Tag Archives: Royal Dornoch

Minnesota Doctor Questions Our Picks

Thoughtful readers of this blog sometimes submit their own, personal golf course rankings, which — while not scientific — provide some perspective on my more authoritative list. Here’s a recent submission from Minnesota’s Dr. Mark Mammel:

John: Just perusing your top 50 list after reading your commentary on the recent Askernish Open.  Lists are always fun, and, of course, debatable.  Just for bona fides, I’ve played 21 of the 50; I’ve been a member at Royal Dornoch for 20 years; I grew up in Hutchinson, KS, and took my first golf lessons from Ross Wilson, long-time pro at my first “home” course, Prairie Dunes; and I love- LOVE- Askernish. So I hope you’ll just give my comments a thought before clicking “delete”.

First, Castle Stuart above Royal Dornoch? Seriously, that’s just not on.  I played at CS the year it opened and a couple of times since. Lovely clubhouse, nice folks, overpriced, so-so turf, and if a part of the rating is the story the walk tells — well, heading out from the first tee at Dornoch is Dickens. Castle Stuart is Barbara Taylor Bradford. Please rethink this one!

As a Minnesota boy, I’ve payed New Richmond a number of times.  While perfectly OK, it’s not great, and I don’t see how it made the cut.  Interlachen rests on its laurels — or should I say lily pads? When the Donald Ross Society paid a visit to the area, they played at Minikahda, Woodhill, White Bear Yacht Club and Northland. I was the local tour guide, and when I suggested adding Interlachen, the Society’s leaders felt it to be a poor representation of Ross that, due to trees and change, deserved a pass.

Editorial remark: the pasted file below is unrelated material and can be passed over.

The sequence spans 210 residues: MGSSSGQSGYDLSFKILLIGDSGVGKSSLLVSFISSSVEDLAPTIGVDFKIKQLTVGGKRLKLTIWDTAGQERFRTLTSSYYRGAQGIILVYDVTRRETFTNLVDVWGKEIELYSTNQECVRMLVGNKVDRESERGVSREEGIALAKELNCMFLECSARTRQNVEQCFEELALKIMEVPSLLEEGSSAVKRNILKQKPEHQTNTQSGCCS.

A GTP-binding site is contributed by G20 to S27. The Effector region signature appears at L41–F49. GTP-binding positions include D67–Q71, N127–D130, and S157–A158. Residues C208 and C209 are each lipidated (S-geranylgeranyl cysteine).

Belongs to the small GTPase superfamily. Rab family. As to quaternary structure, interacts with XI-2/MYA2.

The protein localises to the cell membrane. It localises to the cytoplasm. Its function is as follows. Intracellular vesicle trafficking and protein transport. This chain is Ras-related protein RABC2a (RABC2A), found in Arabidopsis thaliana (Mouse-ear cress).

Which leads me to a serious question: how is it possible that the White Bear Yacht Club isn’t on this list?  A Willie Watson/Donald Ross design, it’s quirky, the greens are wild and wonderful, and it is a great walk (perhaps Jules Verne). Tom Doak rates it the best in Minnesota and Jim Urbina thinks it’s one of the best anywhere. If your raters haven’t seen it, I am the local historian and current golf chair. Love to welcome you anytime! Similarly, Northland in Duluth is also a real treat and might make the cut. Finally, you rank Monterey Peninsula CC at 46 — which course, Dunes or Shore?

I salute you as a fellow obsessive. Enjoy your travels and play away please.


Lavatory view from men's loo.

Castle Stuart’s 9th green, as seen from the clubhouse lav. (John Garrity)

Dr. Mammel is an astute observer, and he certainly knows his golf grounds. It’s possible, though, that he doesn’t have hundreds of course raters at his disposal. It’s even more likely that he hasn’t played his favorite courses in ALL conditions, which we strive to do. Castle Stuart, for instance, may not at first glance be better than wonderful Royal Dornoch, which has stood the test of time. However, his dismissive “lovely clubhouse” ignores the fact that Castle Stuart has the best lavatory/shower views in golf (see photo). Furthermore, I have found Castle Stuart to be playable — even fun! — in 60-mph winds, while Dornoch ceases to be amusing at 35-plus.

As for the great-walk factor, I have to point out that while Charles Dickens may be the best-selling novelist of all time, we don’t use 19th-century sales figures at Catch Basin. Barbara Taylor Bradford beats Dickens like a drum in this century; she’s sold close to 100 million books worldwide, and her first novel, A Woman of Substance, is one of the top-ten best sellers of all time. Furthermore, she’s the 31st wealthiest woman in Britain, while Dickens is … dead. Have I read any of Bradford’s books? No, but why would I? I’m busy rating golf courses.*